Neighbors would bond while splitting firewood to burn in our stoves through the coming fall and winter. The smell of smoke would permeate in the air from those stoves. Ghosts and goblins would run through the local cemetary dating back to the 1600’s. On All-Hallow’s-Eve, back in the day when the children were young, this was a place which holds memories for a lifetime. With the coming of darkness, thoughts ran wild for those sitting on the stones, while stories were told. At times even the adults were taken aback with the frightful image of a translucent ghost moving among the headstones in the rear of the cemetary. Yes Vi Cordner, you pulled a good one on us that year.

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Bamforth Rd. cemetary, Vernon, CT

I helped coach a midget football team back in the day, the late 70’s. We always had a travel game to Portland, CT. On the return home from the game we would stop at the old cider mill in the town of Glastonbury. We would walk among the trees. we could smell the apples on the ground, and the Buzzing of the Bees that never bit you in that time of the year. All those adventures are rekindled in my memory as I write this post. A few gallons of the finest Apple Cider would be purchased that day, along with a half basket of apples. Once back home, a tasty apple pie would not be far behind. Take a deep breath in from your nose, can you smell it baking in the oven? 

Glastonbury today has many farms and agricultural resources, just click on the site below to view them.

http://www.glastonbury-ct.gov/departments/department-directory-a-k/health-department/better-health-initiatives/glastonbury-farms-and-resources

Connecticut is also home for the last steam powered cider mill in the U.S.

From their web site, I cut and paste to you, Clyde’s Cider Mill:

Welcome to B.F. Clyde’s Cider Mill, WHERE TRADITION IS VERY IMPORTANT

Clyde’s Cider Mill is located in the small village of Old Mystic, CT. B.F. Clyde’s started making Hard Cider in 1881.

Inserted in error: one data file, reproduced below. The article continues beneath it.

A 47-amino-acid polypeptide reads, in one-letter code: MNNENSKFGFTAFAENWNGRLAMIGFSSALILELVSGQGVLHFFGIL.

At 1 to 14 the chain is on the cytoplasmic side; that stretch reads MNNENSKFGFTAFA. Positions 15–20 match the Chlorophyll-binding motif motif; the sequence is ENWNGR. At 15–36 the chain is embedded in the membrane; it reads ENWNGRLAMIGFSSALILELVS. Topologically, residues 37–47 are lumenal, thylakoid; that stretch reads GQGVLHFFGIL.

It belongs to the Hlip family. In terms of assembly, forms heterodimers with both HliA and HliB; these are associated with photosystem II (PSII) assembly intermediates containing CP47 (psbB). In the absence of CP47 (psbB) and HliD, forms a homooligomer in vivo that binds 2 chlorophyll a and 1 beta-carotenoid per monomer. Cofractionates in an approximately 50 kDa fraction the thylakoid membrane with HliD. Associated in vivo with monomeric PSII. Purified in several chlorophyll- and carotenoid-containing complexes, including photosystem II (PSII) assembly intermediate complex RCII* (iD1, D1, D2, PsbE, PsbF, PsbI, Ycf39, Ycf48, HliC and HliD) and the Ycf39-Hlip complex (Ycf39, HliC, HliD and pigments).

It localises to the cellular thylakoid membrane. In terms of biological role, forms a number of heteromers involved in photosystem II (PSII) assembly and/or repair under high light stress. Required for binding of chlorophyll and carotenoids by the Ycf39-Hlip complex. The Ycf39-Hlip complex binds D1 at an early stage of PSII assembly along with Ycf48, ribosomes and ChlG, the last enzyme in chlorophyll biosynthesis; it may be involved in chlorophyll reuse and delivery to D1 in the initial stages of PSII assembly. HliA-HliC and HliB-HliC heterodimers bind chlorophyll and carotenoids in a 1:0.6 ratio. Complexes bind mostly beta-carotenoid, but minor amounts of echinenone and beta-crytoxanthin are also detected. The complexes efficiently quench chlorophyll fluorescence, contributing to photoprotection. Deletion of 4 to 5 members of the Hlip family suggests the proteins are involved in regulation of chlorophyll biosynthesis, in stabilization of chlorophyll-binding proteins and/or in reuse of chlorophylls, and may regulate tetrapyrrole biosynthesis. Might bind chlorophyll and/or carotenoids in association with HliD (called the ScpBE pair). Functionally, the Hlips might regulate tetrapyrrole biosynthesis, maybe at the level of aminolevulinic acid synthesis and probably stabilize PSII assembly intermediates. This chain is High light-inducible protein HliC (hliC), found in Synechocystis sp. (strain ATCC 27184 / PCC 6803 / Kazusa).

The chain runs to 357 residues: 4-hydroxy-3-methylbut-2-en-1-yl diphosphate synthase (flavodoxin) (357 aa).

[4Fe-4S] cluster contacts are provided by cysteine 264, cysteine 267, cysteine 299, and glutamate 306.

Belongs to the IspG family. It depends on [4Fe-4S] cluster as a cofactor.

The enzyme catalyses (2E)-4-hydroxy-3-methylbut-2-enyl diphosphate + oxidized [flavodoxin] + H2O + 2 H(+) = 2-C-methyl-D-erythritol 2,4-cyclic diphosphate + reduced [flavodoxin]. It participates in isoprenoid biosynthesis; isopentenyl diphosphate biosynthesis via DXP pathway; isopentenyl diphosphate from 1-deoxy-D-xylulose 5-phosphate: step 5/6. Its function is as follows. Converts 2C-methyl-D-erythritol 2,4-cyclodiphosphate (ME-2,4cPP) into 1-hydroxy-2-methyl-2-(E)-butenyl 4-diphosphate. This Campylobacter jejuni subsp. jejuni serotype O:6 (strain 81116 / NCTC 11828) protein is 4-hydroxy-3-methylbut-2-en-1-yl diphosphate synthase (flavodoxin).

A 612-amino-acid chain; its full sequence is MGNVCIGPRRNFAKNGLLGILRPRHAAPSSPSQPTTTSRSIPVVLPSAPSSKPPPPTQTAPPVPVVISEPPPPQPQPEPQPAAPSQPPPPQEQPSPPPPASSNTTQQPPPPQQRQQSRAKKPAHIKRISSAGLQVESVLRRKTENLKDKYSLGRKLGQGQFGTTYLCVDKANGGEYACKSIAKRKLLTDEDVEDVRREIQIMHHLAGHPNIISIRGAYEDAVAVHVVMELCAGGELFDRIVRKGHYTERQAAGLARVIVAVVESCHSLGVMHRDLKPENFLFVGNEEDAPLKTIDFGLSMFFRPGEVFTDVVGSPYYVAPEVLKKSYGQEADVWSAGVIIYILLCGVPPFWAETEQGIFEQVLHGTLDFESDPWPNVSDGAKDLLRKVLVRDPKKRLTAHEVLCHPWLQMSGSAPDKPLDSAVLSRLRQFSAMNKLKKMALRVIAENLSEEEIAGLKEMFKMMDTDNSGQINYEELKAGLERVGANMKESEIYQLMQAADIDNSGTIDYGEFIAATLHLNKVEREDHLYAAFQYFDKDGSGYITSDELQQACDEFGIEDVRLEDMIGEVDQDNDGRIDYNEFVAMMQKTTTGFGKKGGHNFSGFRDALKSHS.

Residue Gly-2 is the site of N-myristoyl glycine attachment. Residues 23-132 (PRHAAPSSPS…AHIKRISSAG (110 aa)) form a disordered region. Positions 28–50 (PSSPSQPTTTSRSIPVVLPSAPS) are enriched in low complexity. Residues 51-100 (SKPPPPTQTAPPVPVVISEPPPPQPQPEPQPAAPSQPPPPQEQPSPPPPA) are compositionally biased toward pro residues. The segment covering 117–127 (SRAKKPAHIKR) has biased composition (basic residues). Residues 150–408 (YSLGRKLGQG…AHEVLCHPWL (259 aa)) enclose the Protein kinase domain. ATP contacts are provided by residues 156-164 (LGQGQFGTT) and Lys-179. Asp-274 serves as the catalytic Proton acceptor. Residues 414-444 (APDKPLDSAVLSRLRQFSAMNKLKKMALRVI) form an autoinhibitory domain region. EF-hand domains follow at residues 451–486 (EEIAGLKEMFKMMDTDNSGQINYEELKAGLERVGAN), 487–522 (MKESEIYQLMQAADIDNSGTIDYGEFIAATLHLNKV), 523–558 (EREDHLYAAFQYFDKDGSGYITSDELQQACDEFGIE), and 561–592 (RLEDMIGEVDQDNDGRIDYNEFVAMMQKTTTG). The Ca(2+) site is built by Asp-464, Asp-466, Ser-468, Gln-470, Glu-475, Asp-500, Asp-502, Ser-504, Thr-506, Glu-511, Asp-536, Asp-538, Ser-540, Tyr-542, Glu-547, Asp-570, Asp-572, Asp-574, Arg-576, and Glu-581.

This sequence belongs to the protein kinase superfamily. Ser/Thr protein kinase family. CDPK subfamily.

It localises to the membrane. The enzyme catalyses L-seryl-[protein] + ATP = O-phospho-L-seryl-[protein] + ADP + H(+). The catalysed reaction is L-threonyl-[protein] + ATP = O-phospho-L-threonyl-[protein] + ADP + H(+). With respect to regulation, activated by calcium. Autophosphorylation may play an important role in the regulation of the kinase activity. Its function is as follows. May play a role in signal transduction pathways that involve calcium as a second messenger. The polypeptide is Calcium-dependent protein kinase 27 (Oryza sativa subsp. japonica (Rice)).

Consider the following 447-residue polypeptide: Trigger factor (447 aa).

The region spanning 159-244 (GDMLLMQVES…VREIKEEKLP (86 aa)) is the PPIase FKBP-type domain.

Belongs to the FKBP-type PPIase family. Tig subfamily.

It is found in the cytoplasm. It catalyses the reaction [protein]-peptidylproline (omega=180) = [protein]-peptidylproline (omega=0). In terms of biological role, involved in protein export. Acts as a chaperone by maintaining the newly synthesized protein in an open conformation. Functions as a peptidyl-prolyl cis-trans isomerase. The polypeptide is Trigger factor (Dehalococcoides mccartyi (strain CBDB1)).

The apples for our Hard Ciders and Apple Wines come from local orchards and are pressed into juice here at our Mill. The juice is then pumped directly into oak casks in the Mill’s cellar, where it is fermented and ages for up to 3 years. Our Ciders and Apple Wines are still, in keeping with the tradition of cider makers of long ago.

Tradition is very important to us here at Clyde’s. In 1898, Frank and Abby Clyde built the Victorian style building and purchased the machinery still in use today.

We are the last steam powered cider mill in the U.S. today. In 1994, Clyde’s was designated a National Historic Landmark.

We are open from September thru late December. With our cider press operating in the Fall.

Take a StepBACK IN TIME

A visit to Clyde’s Cider Mill is like stepping back in time. Come see the only steam powered cider mill in the U.S..

We start our season in September with our hard ciders and apple wines, jams, jellies, local honey, maple syrup, fudge, and what many people call “The best sweet cider on Earth”! Also available in the Fall are apples, apple pies, pumpkin bread, gourds, Indian corn, pumpkins, candy apples, kettle corn and apple cider donuts.

So take a break from the ordinary and come visit a National Historic Landmark and see the 6th generation of Clyde family making cider just like B.F. Clyde did in 1881.

http://clydescidermill.com/

elderly couple

Don’t forget to check on the elderly.

A Reading on a Monday Morning

Back in June, daughter Kathryn sent me information about an upcoming training course at the hospital she works for, Penisula Regional Medical Center. The course was a “Basic Chaplains course,” with participants responsible for “Pastoral Care in Hospitals” upon completion.

Twenty-six years ago I also was an employee of this institution. Just one of my many hats during three-quarters of a century traveling around the sun.  I have thought of volunteering at this hospital for some time. I felt it would be a way to give back for the thirty years of Cardiological Care I have received. I’ve had quite a few positive outcomes from various procedures and am a proud, five-time graduate of the Cardiac Rehabilitation program.

So I filled out the necessary paperwork for the “Basic Chaplain Course” and was quite pleased when I found out I was accepted. I looked forward to my Thursday evenings and engaging in dialogue with my fellow students and instructor. After several weeks we would meet with in-patients, explain the services offered by the “Pastoral Care Department,” and carry on dialogue with the patients under the guidance and oversight of staff chaplains.